Making A Spectacle of Myself, Part One
I wonder if anyone at the New York Botanical Garden could tell that I had never done a live cooking demo before?
The week leading up to the point where I would take the stage as part of the Edible Garden series went by like a blur – five days that were filled with a sense of excitement tinged with a moderate degree of anxiety. Was I excited to have the opportunity to cook in front of a live audience? Absolutely. Did I have any notion of how one goes about preparing for a live demo? Not really. My greatest fear was that of the unknown – I had never been to the New York Botanical Garden before, had never seen the Kitchen Conservatory Stage, and could not, therefore, envision any of the setup in my head.
My wife encouraged me to practice, and I’m glad that she did. I ran through the recipes at home, having selected a roasted garlic soup for one dish, and a caramelized onion bread pudding for the other. Both were easy to prepare in a home kitchen, and readily lent themselves to being a showcase starter or accompaniment for a dinner party. Each preparation contained steps that could be performed ahead of time, which was critical to a successful demo, and steps that could be shown to an audience to teach technique. The only missing components were the words that were supposed to come out of my mouth while I was doing the cooking. The cooking would be the easiest part.
I tried to do a dry run at home, recording myself with a camcorder. It went fairly well, but too much of it felt forced – I just can’t have a conversation with thin air, and the notion of practicing in front of friends and neighbors gave me more anxiety than the thought of doing it in front of strangers. I came up with a basic outline of what I wanted to say, but I knew that at least half of my presentation was going to be extemporaneous. Again, that darkness of the unknown reared its head, and I was stuck in limbo – both prepared and unprepared at the same time.
We stayed in a hotel the evening before the demo, just to minimize the potential for traffic delays. Having reviewed the route to the New York Botanical Garden, and in consideration of the ingredients and equipment that I had brought with me, I decided that it would be quicker and less unwieldy if we drove from the hotel to the site instead of taking the subway or a cab. Since we were staying in Jersey City, it looked like a quick hop up Interstate 95, a crossing of the George Washington Bridge, a twist here, a turn there, and we’re at the Garden.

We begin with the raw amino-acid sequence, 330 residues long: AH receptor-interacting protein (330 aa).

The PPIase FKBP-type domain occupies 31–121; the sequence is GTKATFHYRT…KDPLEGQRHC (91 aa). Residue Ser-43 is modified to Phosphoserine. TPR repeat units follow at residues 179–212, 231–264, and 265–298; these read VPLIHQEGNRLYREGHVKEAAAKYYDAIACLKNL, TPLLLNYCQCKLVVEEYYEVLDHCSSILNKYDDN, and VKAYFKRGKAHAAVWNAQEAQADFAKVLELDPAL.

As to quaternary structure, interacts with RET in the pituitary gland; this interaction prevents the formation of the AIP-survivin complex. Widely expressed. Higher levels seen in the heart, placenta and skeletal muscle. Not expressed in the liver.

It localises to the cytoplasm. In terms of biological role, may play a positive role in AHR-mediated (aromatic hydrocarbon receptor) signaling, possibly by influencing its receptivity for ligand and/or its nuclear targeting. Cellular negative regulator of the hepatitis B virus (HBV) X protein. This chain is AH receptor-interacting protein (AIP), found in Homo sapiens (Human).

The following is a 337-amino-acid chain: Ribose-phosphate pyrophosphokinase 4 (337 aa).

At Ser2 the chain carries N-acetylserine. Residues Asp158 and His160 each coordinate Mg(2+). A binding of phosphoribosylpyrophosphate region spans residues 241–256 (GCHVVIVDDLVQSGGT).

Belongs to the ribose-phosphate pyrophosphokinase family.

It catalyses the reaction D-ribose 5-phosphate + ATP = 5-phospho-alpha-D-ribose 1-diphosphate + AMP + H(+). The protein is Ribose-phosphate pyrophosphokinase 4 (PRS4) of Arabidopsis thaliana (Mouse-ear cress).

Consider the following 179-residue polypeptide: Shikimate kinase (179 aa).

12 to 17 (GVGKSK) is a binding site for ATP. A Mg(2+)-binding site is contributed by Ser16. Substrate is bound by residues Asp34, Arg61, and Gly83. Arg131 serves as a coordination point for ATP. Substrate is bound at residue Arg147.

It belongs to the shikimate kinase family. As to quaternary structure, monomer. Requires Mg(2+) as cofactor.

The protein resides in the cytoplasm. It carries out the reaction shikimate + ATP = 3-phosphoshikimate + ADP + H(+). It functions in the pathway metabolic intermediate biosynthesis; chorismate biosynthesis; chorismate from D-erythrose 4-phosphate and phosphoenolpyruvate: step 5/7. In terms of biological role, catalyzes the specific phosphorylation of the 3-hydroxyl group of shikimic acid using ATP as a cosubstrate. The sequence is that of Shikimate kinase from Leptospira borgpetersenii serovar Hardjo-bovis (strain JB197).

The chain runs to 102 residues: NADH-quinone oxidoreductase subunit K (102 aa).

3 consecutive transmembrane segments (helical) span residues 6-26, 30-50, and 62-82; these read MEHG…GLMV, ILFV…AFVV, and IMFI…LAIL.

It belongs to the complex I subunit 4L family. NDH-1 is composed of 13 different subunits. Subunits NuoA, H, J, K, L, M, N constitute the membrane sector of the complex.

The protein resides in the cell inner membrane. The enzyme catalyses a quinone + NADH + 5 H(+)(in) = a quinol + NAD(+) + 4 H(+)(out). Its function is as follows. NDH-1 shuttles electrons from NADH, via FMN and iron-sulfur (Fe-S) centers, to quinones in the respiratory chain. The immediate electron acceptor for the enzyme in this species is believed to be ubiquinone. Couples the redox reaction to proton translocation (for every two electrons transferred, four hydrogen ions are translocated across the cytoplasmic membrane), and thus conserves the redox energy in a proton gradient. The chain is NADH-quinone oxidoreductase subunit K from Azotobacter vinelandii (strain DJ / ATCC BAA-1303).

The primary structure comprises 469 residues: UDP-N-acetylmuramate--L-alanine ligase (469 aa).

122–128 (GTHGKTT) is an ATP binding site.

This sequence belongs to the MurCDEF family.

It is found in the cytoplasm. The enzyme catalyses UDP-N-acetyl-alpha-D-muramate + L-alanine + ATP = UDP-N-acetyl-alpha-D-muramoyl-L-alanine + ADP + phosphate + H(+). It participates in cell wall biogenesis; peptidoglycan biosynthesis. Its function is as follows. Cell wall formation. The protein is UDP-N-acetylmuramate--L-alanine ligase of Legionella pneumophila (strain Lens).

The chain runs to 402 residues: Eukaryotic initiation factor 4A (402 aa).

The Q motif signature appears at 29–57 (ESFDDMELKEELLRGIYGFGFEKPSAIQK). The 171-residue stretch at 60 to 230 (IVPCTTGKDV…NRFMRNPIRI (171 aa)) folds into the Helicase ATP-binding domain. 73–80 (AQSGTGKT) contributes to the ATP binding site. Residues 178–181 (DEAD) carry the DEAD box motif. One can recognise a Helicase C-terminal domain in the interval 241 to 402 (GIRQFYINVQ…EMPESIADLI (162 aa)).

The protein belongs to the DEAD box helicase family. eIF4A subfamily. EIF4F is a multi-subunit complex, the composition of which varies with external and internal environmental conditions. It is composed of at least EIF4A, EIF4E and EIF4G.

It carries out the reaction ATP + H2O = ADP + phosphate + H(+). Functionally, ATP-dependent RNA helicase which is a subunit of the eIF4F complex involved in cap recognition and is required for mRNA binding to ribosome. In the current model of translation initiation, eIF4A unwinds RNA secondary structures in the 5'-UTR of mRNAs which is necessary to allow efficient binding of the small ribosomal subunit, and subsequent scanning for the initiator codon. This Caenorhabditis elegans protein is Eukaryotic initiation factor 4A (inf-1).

As it turns out, it really, really, really isn’t that simple.
Checking out of the hotel reasonably on schedule, we packed up the car and headed out with plenty of time before the first demo was to start at 1pm. New Jersey Turnpike traffic was light on Saturday morning, and we were cruising along. I had already expected to hit a slowdown on the George Washington Bridge, but how bad could it be at 10am on a Saturday?
Would you believe incredibly, stupendously, horrifically BAD?
Four lanes shrank to two lanes in concurrent merges on the left and right, cramming the scrum of hot metal together into a soup of exhaust and frustration, with mere inches separating bumpers. We crawled through the tolls at a pace that was so slow, I could have paid the $6.00 in pennies, with change to spare. Our Civic fought its way through the traffic, inching along the upper deck as the minutes ticked away. Thankfully, our GPS instructed us to take the exit immediately following the bridge crossing…right into the heart of the Bronx.
As anyone with a GPS can attest, the device has no independent judgment of its own. It operates purely on logic and algorithms and programming routines that dictate that the best route is always the shortest, even if it’s only shorter by an eighth or quarter of a mile. So, instead of channeling us to the New York Botanical Garden via the Henry Hudson Parkway, a pretty drive accentuated by views of the river and trees and a speed limit of 50 MPH, the GPS took us through the Bronx, which features traffic lights every quarter mile, double-parked cars, jaywalking pedestrians, and trucks in assorted states of loading and unloading. And time continued to drip away from us.
We finally arrived at the New York Botanical Garden shortly after 11am. I rushed to the stage, carrying my canvas bag filled with garlic and onions that I had prepared previously, my Santoku knife, and my mandoline. As we approached the stage, the magnitude of the afternoon’s events started to dawn on me as I saw, for the first time, row after row of empty chairs, arranged in front of an elevated stage. There was no time to let it sink in – I had to start my prep work immediately if I was to be ready for a 1pm showtime.
After a few minutes, my nerves settled and my heart rate eased. I familiarized myself with the location and operation of the stove, the oven, and the sink, and took inventory of the four large bags of ingredients provided to me by Whole Foods. I checked my watch, took out a cutting board, removed my knife from its holder, and started cooking with an hour and fifteen minutes to prepare.
To Be Continued…